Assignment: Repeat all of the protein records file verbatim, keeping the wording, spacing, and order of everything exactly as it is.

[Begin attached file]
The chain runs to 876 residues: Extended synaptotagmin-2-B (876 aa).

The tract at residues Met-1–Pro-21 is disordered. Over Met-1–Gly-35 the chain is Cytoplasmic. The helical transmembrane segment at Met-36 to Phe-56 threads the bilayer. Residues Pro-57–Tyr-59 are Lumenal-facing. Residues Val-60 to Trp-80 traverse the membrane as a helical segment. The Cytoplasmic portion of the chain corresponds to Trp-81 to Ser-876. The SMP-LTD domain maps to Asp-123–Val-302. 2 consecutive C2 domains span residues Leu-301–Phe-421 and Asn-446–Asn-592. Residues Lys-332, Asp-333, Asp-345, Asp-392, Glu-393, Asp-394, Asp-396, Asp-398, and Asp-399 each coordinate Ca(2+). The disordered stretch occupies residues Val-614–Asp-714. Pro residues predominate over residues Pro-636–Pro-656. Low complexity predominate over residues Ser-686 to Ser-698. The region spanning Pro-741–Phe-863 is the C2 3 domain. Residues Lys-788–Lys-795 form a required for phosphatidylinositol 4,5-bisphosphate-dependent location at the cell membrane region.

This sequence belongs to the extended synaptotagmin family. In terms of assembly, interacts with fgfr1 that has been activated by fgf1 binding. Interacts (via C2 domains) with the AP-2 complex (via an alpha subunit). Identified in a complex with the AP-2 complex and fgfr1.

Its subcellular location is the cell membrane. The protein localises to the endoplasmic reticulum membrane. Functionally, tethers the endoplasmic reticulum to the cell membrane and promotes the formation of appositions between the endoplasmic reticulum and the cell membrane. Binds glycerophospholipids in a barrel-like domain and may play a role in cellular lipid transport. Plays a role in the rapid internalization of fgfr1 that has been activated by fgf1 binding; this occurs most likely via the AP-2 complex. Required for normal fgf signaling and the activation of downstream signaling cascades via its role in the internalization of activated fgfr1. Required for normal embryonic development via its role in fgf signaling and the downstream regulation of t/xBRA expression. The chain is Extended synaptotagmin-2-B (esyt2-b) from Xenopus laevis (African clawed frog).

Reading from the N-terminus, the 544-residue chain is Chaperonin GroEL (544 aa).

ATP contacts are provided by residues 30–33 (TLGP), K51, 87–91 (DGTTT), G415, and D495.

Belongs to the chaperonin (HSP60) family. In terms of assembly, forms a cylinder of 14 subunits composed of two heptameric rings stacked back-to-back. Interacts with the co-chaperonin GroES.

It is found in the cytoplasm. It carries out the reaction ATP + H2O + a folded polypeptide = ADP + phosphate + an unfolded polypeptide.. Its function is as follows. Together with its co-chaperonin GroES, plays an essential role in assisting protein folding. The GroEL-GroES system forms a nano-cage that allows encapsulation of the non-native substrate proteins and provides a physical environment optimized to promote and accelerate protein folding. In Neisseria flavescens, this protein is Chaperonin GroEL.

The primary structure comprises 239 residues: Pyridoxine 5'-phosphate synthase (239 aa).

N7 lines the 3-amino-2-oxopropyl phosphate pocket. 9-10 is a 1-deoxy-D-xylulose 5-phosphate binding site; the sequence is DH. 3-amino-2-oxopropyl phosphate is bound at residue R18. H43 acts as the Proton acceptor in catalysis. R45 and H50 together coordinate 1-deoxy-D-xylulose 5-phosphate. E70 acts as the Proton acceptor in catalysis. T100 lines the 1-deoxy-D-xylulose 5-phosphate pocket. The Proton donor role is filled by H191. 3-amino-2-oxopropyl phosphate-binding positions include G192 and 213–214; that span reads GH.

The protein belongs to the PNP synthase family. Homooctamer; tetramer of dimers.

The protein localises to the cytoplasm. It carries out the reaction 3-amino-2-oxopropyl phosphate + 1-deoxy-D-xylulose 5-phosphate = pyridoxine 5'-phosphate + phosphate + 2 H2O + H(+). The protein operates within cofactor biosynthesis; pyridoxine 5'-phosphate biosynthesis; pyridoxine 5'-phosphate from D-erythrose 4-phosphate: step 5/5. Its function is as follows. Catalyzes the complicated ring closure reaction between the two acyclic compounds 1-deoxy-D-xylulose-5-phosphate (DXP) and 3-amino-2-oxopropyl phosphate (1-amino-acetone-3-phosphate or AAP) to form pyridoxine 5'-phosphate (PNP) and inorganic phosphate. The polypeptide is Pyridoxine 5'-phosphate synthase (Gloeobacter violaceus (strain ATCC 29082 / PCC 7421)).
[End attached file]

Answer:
The chain runs to 876 residues: Extended synaptotagmin-2-B (876 aa).

The tract at residues Met-1–Pro-21 is disordered. Over Met-1–Gly-35 the chain is Cytoplasmic. The helical transmembrane segment at Met-36 to Phe-56 threads the bilayer. Residues Pro-57–Tyr-59 are Lumenal-facing. Residues Val-60 to Trp-80 traverse the membrane as a helical segment. The Cytoplasmic portion of the chain corresponds to Trp-81 to Ser-876. The SMP-LTD domain maps to Asp-123–Val-302. 2 consecutive C2 domains span residues Leu-301–Phe-421 and Asn-446–Asn-592. Residues Lys-332, Asp-333, Asp-345, Asp-392, Glu-393, Asp-394, Asp-396, Asp-398, and Asp-399 each coordinate Ca(2+). The disordered stretch occupies residues Val-614–Asp-714. Pro residues predominate over residues Pro-636–Pro-656. Low complexity predominate over residues Ser-686 to Ser-698. The region spanning Pro-741–Phe-863 is the C2 3 domain. Residues Lys-788–Lys-795 form a required for phosphatidylinositol 4,5-bisphosphate-dependent location at the cell membrane region.

This sequence belongs to the extended synaptotagmin family. In terms of assembly, interacts with fgfr1 that has been activated by fgf1 binding. Interacts (via C2 domains) with the AP-2 complex (via an alpha subunit). Identified in a complex with the AP-2 complex and fgfr1.

Its subcellular location is the cell membrane. The protein localises to the endoplasmic reticulum membrane. Functionally, tethers the endoplasmic reticulum to the cell membrane and promotes the formation of appositions between the endoplasmic reticulum and the cell membrane. Binds glycerophospholipids in a barrel-like domain and may play a role in cellular lipid transport. Plays a role in the rapid internalization of fgfr1 that has been activated by fgf1 binding; this occurs most likely via the AP-2 complex. Required for normal fgf signaling and the activation of downstream signaling cascades via its role in the internalization of activated fgfr1. Required for normal embryonic development via its role in fgf signaling and the downstream regulation of t/xBRA expression. The chain is Extended synaptotagmin-2-B (esyt2-b) from Xenopus laevis (African clawed frog).

Reading from the N-terminus, the 544-residue chain is Chaperonin GroEL (544 aa).

ATP contacts are provided by residues 30–33 (TLGP), K51, 87–91 (DGTTT), G415, and D495.

Belongs to the chaperonin (HSP60) family. In terms of assembly, forms a cylinder of 14 subunits composed of two heptameric rings stacked back-to-back. Interacts with the co-chaperonin GroES.

It is found in the cytoplasm. It carries out the reaction ATP + H2O + a folded polypeptide = ADP + phosphate + an unfolded polypeptide.. Its function is as follows. Together with its co-chaperonin GroES, plays an essential role in assisting protein folding. The GroEL-GroES system forms a nano-cage that allows encapsulation of the non-native substrate proteins and provides a physical environment optimized to promote and accelerate protein folding. In Neisseria flavescens, this protein is Chaperonin GroEL.

The primary structure comprises 239 residues: Pyridoxine 5'-phosphate synthase (239 aa).

N7 lines the 3-amino-2-oxopropyl phosphate pocket. 9-10 is a 1-deoxy-D-xylulose 5-phosphate binding site; the sequence is DH. 3-amino-2-oxopropyl phosphate is bound at residue R18. H43 acts as the Proton acceptor in catalysis. R45 and H50 together coordinate 1-deoxy-D-xylulose 5-phosphate. E70 acts as the Proton acceptor in catalysis. T100 lines the 1-deoxy-D-xylulose 5-phosphate pocket. The Proton donor role is filled by H191. 3-amino-2-oxopropyl phosphate-binding positions include G192 and 213–214; that span reads GH.

The protein belongs to the PNP synthase family. Homooctamer; tetramer of dimers.

The protein localises to the cytoplasm. It carries out the reaction 3-amino-2-oxopropyl phosphate + 1-deoxy-D-xylulose 5-phosphate = pyridoxine 5'-phosphate + phosphate + 2 H2O + H(+). The protein operates within cofactor biosynthesis; pyridoxine 5'-phosphate biosynthesis; pyridoxine 5'-phosphate from D-erythrose 4-phosphate: step 5/5. Its function is as follows. Catalyzes the complicated ring closure reaction between the two acyclic compounds 1-deoxy-D-xylulose-5-phosphate (DXP) and 3-amino-2-oxopropyl phosphate (1-amino-acetone-3-phosphate or AAP) to form pyridoxine 5'-phosphate (PNP) and inorganic phosphate. The polypeptide is Pyridoxine 5'-phosphate synthase (Gloeobacter violaceus (strain ATCC 29082 / PCC 7421)).